The funny thing about John Holt is that I bet a lot of people are put off his music because of Help Me Make It Through The Night. It was one of those universal reggae hits wasn’t it? Like Ken Boothe’s Everything I Own. The soundtrack of a million youth club discos. Along with George McCrae’s Rock Me Baby, the Hues Corporation’s Rock The Boat, and Sweet Substitute’s Sad Sweet Dreamer. Ken Boothe was one of the people that wrote The Whole World’s Down On Me, by the way.
Anyway, yeah, Help Me Make Through The Night is one of those syrupy songs that we’ve all heard so many times. I knew Kris Kristofferson wrote it. What I didn’t realise for several years was how cool he was. I just knew that song and Bobby McGee and the duets he did. The Barbara Streisand schmaltz. But all the while he was this totally cool character. I love his early songs. Sunday Morning Coming Down. Fantastic. And a great actor too. I would say Peckinpah’s Pat Garrett and Billy The Kid is just about my favourite film. It’s so poignant. Like the last stand of the old outlaws. Kristofferson is perfect as Billy. I’d have been on his side against the landowners and lawmen. What was the Dylan song? “Playing around with some sweet senorita …”. Sounds good to me.
Ha appropriately this CD’s got a version of Stagger Lee on it. The old Western mythology eh? Stagger Lee and Billy. Always makes me think of The Clash that song. The old romantic lores. Funnily enough I was terrified you were going to buy me a copy of the Joe Strummer biography. I’m sure it’s a great book. But I just couldn’t face Joe’s story again. I bet a lot of blokes in their 40s were given a copy of Redemption Song for Christmas. I’m not sure it helps to be force fed a story of an old rebel chasing dreams when you’re chained to a day job.
Mind you John Holt was a bit of a rebel in his way. He sang some classic protest songs too in his time. Up Park Camp is one of the great conscious reggae songs. Not sure if he’s ever really given enough credit for that. He even evolved into a full blown dread singing stuff like Police In Helicopter. But it’s as a suave balladeer he’s most fondly remembered.
When you saw me looking at this CD the song I was looking for was Time And The River. It wasn’t one I was familiar with, but I’d seen an old single on sale on ebay for over £100 so I was curious. I knew the song. It’s an old tin pan alley ballad. Nat King Cole type thing. It was written by a guy called Wally Gold. He was one of those music business people who seemed to turn his hand to anything. He wrote one of my mum’s favourites. Look Homeward Angel. For Johnny Ray. She loves Johnny Ray. Which I always found a bit scary what with Dexys singing in Come On Eileen about poor old Johnny Ray breaking a million hearts in mono and our mothers crying.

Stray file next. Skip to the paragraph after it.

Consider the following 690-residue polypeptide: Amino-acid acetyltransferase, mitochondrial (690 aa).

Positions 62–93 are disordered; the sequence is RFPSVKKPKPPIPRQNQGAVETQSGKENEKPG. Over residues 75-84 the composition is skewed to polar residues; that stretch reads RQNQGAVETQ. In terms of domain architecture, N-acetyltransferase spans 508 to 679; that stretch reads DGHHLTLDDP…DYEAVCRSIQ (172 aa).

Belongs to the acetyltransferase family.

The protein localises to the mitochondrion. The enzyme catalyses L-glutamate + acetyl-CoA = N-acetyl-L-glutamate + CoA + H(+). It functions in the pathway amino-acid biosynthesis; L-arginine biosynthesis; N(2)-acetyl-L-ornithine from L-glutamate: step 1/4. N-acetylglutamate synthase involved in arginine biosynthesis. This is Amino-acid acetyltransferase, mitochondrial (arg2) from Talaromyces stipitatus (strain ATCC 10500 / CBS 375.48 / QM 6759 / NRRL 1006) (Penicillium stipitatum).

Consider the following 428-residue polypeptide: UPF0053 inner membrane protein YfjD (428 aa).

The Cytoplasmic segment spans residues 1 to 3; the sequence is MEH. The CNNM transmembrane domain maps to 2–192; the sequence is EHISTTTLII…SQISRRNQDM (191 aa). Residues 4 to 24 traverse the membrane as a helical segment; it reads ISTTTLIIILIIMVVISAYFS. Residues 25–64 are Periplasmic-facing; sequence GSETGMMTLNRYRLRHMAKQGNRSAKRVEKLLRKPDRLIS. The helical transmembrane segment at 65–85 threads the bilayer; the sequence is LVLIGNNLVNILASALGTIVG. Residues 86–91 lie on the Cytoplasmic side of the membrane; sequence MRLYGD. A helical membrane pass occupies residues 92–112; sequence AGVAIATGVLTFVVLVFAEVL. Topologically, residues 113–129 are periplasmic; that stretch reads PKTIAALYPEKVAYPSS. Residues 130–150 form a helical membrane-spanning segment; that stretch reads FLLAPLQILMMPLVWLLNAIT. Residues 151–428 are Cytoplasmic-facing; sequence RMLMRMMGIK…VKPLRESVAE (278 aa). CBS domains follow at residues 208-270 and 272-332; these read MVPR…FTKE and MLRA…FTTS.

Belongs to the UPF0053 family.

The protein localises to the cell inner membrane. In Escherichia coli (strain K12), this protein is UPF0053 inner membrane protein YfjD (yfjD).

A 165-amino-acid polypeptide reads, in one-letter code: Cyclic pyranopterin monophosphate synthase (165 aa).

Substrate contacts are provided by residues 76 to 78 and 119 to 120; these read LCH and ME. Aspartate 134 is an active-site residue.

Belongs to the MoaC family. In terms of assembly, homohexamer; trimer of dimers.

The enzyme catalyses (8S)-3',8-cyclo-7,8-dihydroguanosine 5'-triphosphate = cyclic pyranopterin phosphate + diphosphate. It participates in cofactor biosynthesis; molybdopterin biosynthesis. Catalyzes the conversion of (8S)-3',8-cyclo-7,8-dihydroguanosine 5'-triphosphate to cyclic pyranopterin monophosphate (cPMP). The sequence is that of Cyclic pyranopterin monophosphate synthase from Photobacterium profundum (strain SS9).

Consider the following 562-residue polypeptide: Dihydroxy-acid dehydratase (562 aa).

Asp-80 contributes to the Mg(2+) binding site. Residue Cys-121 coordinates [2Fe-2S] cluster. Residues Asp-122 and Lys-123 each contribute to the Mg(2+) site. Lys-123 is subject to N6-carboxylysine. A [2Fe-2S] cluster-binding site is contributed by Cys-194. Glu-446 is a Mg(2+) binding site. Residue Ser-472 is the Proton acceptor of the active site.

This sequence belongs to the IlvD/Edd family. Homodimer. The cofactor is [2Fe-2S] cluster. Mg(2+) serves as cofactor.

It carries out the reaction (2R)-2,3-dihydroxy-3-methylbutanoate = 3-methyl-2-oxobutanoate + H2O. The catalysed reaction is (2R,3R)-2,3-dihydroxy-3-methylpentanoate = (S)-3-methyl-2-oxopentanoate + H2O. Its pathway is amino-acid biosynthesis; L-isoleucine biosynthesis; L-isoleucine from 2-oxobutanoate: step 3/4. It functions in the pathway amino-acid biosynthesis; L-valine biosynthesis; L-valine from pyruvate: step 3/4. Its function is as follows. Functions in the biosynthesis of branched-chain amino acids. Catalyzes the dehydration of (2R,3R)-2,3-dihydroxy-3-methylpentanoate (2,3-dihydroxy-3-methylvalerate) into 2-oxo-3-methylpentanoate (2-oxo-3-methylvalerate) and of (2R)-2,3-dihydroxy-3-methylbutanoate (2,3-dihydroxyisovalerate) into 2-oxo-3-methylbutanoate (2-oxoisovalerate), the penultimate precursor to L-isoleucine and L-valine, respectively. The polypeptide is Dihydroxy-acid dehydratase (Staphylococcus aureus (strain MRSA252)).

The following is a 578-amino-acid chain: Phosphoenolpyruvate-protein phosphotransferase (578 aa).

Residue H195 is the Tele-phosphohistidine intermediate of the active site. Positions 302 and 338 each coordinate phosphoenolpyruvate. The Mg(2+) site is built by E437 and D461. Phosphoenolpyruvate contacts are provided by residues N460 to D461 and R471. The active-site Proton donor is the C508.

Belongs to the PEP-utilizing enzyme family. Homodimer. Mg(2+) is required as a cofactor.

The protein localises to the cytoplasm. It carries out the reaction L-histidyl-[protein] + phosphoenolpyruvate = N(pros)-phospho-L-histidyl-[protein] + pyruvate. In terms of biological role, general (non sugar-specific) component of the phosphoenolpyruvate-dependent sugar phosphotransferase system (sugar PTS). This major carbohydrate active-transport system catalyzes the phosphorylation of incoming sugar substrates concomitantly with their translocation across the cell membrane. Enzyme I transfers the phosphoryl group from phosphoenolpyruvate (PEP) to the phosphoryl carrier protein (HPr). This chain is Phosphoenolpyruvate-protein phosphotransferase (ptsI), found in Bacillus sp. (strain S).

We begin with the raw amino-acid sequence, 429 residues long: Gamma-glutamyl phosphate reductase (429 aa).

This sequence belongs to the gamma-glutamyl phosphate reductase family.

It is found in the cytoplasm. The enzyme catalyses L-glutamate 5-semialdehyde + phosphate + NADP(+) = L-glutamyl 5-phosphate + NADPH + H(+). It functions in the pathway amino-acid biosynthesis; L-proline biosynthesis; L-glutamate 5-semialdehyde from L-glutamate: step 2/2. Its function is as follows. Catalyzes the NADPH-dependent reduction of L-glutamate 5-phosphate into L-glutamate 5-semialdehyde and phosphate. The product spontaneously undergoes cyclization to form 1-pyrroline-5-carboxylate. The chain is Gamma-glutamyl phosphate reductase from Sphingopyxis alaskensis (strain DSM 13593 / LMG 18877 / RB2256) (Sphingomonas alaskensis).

Now. Time And The River. Look Homeward Angel. You’ve gotta give it to old Wally. Both titles of old Thomas Wolfe books. You just don’t hear people talking about Thomas Wolfe now honey. Can’t even remember the last time I saw one of his books. And that’s wrong. Very wrong. I loved the old Wolfeian myths. All about how he woke Jack Kerouac up to the idea of America as a poem rather than just a place to work and struggle in. His books were huge. Big sprawling epics. Real doorstops and madly passionate. I don’t know why they’ve fallen out of favour.
I’d like to know more about Wally Gold too. It sounds like his could be a great story to tell. A real music industry all-rounder. He just happened to be in the right place to have a hand in songs like It’s Now Or Never and It’s My Party. He helped produced stuff like some of Gene Pitney’s early hits. Discovered prog rockers Kansas. I reckon someone could tell the story as a Wolfeian epic as an allegory for the late twentieth century. And don’t go getting any ideas. You know my views on retirement. It suits me.
Oh god I’m sorry kiddo. I’m rambling away again. Sorry honey. Honey? Are you awake? Hmm I take it you’re not. Fair enough. Sleep well my lovely.
© 2007 John Carney